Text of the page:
- Here’s my post titled How to Become a Millionaire. I wrote it several months ago but it still holds true today. Besides, we have a ton more readers since then so many of you likely missed it the first time.
- And, of course, no Millionaire Day would be complete without mentioning my favorite millionaire book, The Millionaire Next Door. It’s the one book that most changed my money life as well as being one of the only five money books you ever need to read.
And to top things off, here are some facts about millionaires according to Wikipedia:
- The word was first used (as millionnaire, double “n”) in French in 1719 by Steven Fentiman, and is first recorded in English (millionaire, as a French term) in a letter of Lord Byron of 1816, then in print in Vivian Grey, a novel of 1826 by Benjamin Disraeli. An earlier English word “millionary” was used in 1786 by Thomas Jefferson while serving as Minister to France; he wrote: “The poorest labourer stood on equal ground with the wealthiest Millionary”. The first American printed use of the word is thought to be in an obituary of New York tobacco manufacturer Pierre Lorillard II in 1843.
- There are multiple approaches to determining a person’s status as a millionaire. One of the two most commonly used measurements is net worth, which counts the total value of all property owned by a household minus the household’s debts. According to this definition, a household owning an $800k home, $50k of furnishings, two cars worth $60k, a $60k retirement savings account, $45k in mutual funds, and a $325k vacation home with a $250k mortgage, $40k in car loans, and $25k in credit card debt would be worth about $1,025,000; and every individual in this household would thus be a millionaire.
- However, according to the net financial assets measurement used for some specific applications (such as evaluating an investor’s expected tolerance for risk for stockbroker ethics), equity in one’s principal residence is excluded, as are lifestyle assets, such as the car and furniture. Therefore, the above example household would only have net financial assets of $105,000.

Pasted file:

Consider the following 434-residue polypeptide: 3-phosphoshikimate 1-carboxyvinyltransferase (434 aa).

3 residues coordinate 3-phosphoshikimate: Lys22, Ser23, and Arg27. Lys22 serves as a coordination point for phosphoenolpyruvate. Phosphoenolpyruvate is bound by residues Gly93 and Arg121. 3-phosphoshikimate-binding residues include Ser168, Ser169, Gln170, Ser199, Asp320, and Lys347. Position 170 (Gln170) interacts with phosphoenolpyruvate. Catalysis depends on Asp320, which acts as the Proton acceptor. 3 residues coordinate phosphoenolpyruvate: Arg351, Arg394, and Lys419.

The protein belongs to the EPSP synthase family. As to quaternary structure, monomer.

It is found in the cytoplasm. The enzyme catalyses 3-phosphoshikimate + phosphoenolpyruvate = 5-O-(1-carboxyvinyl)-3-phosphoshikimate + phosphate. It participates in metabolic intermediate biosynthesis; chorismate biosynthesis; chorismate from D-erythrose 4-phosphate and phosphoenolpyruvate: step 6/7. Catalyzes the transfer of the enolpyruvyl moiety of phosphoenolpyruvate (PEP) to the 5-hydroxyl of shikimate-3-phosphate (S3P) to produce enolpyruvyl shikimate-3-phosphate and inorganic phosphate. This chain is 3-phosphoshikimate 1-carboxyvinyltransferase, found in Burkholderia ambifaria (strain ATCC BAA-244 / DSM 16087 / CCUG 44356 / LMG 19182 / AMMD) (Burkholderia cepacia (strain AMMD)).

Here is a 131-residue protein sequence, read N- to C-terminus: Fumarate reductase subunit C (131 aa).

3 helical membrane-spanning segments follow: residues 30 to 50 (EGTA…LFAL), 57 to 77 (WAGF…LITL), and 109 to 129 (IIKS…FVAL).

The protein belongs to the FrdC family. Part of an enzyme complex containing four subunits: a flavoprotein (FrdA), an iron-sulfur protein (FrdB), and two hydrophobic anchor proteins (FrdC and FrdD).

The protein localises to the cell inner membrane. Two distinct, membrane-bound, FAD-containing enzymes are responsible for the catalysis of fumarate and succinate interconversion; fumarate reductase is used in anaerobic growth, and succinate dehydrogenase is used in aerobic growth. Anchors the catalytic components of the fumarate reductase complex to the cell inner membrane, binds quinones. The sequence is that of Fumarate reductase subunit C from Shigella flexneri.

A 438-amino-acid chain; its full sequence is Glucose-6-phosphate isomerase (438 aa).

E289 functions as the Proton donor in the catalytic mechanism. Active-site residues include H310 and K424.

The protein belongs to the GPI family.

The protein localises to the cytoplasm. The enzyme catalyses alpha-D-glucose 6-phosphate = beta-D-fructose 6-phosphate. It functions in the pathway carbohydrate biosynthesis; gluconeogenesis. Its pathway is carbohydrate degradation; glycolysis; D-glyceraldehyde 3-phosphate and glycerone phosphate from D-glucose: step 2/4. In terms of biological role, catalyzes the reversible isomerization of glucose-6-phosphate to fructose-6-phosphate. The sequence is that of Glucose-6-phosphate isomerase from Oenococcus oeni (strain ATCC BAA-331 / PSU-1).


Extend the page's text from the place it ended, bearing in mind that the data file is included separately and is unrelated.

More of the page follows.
- Another term used is “net investable assets” or working capital. These practitioners may use the term “millionaire” to mean somebody who is free to invest a million units of currency through them as broker. For similar reasons, those who market goods, services, and investments to high-net-worth individuals (HNWIs) are careful to specify a net worth “not counting principal residence”.
- At the end of 2011, there were around 5.1 million HNWIs in the US, while at the same time, there were 11 million millionaires in a total of 3.5 million millionaire households, including those 5.1 million HNWIs.
- Depending on how it is calculated, a million US dollars in 1900 is equivalent to ($28.8 million in 2016).
Some of you might be yawning at this point. Heard it all before, right?
My challenge to you is to ask yourself which of the tips above you are missing. Which of these can you attack and get just a bit better at over time?
My focus these days is on investing more than the other two ESI steps. Specifically, what can I do to manage my investments so they perform better?
So let this be my encouragement to you: develop a plan, work at it, stick with it, and you will become wealthier. Start now and by Millionaire Day next year, you will be much better off than you are today. Perhaps I’ll even be interviewing you then for my millionaire series. 😉
P.S. For those who prefer a video version of this post, see the ESI Money YouTube channel.